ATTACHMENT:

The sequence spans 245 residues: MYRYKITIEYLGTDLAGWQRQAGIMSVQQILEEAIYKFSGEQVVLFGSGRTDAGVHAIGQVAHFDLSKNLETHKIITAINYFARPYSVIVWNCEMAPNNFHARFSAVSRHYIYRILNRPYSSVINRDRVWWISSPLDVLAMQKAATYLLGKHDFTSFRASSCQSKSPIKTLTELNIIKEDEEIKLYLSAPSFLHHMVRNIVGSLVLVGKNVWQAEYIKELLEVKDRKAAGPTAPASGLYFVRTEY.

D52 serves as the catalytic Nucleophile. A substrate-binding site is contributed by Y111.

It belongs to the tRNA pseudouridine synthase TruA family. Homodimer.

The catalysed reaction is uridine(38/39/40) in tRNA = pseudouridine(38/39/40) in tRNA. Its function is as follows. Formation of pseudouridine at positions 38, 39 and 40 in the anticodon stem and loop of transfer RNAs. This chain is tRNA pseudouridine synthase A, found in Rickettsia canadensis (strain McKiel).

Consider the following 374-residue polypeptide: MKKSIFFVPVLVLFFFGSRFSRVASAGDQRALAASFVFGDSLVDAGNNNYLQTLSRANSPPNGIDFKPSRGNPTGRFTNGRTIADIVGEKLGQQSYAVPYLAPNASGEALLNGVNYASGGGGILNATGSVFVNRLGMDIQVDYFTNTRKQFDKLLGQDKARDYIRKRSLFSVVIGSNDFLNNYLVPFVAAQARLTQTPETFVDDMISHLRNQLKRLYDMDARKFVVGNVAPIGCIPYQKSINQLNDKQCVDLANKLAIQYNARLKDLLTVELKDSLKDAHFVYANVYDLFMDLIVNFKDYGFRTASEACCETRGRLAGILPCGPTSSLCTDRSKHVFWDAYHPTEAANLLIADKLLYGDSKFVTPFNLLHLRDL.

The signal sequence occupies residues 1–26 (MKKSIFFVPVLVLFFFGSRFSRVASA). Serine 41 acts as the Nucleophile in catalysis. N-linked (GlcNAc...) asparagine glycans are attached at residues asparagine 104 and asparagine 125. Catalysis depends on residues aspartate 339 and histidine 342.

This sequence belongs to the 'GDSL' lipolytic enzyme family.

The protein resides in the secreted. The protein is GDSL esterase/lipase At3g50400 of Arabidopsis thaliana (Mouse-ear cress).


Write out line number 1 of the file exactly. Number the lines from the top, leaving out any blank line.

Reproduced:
The sequence spans 245 residues: MYRYKITIEYLGTDLAGWQRQAGIMSVQQILEEAIYKFSGEQVVLFGSGRTDAGVHAIGQVAHFDLSKNLETHKIITAINYFARPYSVIVWNCEMAPNNFHARFSAVSRHYIYRILNRPYSSVINRDRVWWISSPLDVLAMQKAATYLLGKHDFTSFRASSCQSKSPIKTLTELNIIKEDEEIKLYLSAPSFLHHMVRNIVGSLVLVGKNVWQAEYIKELLEVKDRKAAGPTAPASGLYFVRTEY.